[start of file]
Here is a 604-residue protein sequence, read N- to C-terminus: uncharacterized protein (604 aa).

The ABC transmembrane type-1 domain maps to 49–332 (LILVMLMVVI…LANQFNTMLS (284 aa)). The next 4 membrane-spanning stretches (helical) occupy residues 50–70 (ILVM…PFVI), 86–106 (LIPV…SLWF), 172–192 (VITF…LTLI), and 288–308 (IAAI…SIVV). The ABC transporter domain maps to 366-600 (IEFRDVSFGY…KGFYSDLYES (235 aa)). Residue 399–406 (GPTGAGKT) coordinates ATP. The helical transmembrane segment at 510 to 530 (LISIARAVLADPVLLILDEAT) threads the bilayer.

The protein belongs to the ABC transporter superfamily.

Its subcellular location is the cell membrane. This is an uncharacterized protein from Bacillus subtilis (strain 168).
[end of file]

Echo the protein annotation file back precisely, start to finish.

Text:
Here is a 604-residue protein sequence, read N- to C-terminus: uncharacterized protein (604 aa).

The ABC transmembrane type-1 domain maps to 49–332 (LILVMLMVVI…LANQFNTMLS (284 aa)). The next 4 membrane-spanning stretches (helical) occupy residues 50–70 (ILVM…PFVI), 86–106 (LIPV…SLWF), 172–192 (VITF…LTLI), and 288–308 (IAAI…SIVV). The ABC transporter domain maps to 366-600 (IEFRDVSFGY…KGFYSDLYES (235 aa)). Residue 399–406 (GPTGAGKT) coordinates ATP. The helical transmembrane segment at 510 to 530 (LISIARAVLADPVLLILDEAT) threads the bilayer.

The protein belongs to the ABC transporter superfamily.

Its subcellular location is the cell membrane. This is an uncharacterized protein from Bacillus subtilis (strain 168).